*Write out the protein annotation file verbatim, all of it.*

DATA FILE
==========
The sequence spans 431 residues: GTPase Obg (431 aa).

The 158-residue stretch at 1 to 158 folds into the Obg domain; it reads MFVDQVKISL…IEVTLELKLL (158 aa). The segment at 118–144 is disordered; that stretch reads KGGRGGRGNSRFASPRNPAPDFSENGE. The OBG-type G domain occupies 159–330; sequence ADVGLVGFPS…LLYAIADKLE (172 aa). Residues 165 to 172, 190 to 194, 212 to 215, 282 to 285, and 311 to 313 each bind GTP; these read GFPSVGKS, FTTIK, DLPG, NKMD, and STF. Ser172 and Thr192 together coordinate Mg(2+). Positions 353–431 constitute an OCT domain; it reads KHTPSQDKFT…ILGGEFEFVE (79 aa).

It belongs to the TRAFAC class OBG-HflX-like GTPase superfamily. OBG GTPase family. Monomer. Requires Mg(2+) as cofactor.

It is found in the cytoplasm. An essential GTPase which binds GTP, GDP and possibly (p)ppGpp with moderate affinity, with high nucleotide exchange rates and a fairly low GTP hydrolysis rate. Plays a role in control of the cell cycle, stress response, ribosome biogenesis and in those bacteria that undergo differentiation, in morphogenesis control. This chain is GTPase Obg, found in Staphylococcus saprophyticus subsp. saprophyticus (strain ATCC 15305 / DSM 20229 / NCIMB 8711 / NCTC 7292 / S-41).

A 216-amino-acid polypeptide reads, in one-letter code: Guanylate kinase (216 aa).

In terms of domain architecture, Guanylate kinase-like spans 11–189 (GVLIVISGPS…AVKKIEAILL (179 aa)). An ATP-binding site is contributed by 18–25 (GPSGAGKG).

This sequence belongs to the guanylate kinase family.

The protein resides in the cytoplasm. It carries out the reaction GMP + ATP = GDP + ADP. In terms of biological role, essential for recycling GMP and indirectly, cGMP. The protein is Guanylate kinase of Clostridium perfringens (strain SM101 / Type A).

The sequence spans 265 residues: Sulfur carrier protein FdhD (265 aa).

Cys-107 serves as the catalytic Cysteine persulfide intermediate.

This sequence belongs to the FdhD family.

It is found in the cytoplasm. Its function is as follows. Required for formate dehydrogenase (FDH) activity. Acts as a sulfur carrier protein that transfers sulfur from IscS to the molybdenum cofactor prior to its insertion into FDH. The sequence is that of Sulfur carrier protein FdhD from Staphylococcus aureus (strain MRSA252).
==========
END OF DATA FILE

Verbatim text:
The sequence spans 431 residues: GTPase Obg (431 aa).

The 158-residue stretch at 1 to 158 folds into the Obg domain; it reads MFVDQVKISL…IEVTLELKLL (158 aa). The segment at 118–144 is disordered; that stretch reads KGGRGGRGNSRFASPRNPAPDFSENGE. The OBG-type G domain occupies 159–330; sequence ADVGLVGFPS…LLYAIADKLE (172 aa). Residues 165 to 172, 190 to 194, 212 to 215, 282 to 285, and 311 to 313 each bind GTP; these read GFPSVGKS, FTTIK, DLPG, NKMD, and STF. Ser172 and Thr192 together coordinate Mg(2+). Positions 353–431 constitute an OCT domain; it reads KHTPSQDKFT…ILGGEFEFVE (79 aa).

It belongs to the TRAFAC class OBG-HflX-like GTPase superfamily. OBG GTPase family. Monomer. Requires Mg(2+) as cofactor.

It is found in the cytoplasm. An essential GTPase which binds GTP, GDP and possibly (p)ppGpp with moderate affinity, with high nucleotide exchange rates and a fairly low GTP hydrolysis rate. Plays a role in control of the cell cycle, stress response, ribosome biogenesis and in those bacteria that undergo differentiation, in morphogenesis control. This chain is GTPase Obg, found in Staphylococcus saprophyticus subsp. saprophyticus (strain ATCC 15305 / DSM 20229 / NCIMB 8711 / NCTC 7292 / S-41).

A 216-amino-acid polypeptide reads, in one-letter code: Guanylate kinase (216 aa).

In terms of domain architecture, Guanylate kinase-like spans 11–189 (GVLIVISGPS…AVKKIEAILL (179 aa)). An ATP-binding site is contributed by 18–25 (GPSGAGKG).

This sequence belongs to the guanylate kinase family.

The protein resides in the cytoplasm. It carries out the reaction GMP + ATP = GDP + ADP. In terms of biological role, essential for recycling GMP and indirectly, cGMP. The protein is Guanylate kinase of Clostridium perfringens (strain SM101 / Type A).

The sequence spans 265 residues: Sulfur carrier protein FdhD (265 aa).

Cys-107 serves as the catalytic Cysteine persulfide intermediate.

This sequence belongs to the FdhD family.

It is found in the cytoplasm. Its function is as follows. Required for formate dehydrogenase (FDH) activity. Acts as a sulfur carrier protein that transfers sulfur from IscS to the molybdenum cofactor prior to its insertion into FDH. The sequence is that of Sulfur carrier protein FdhD from Staphylococcus aureus (strain MRSA252).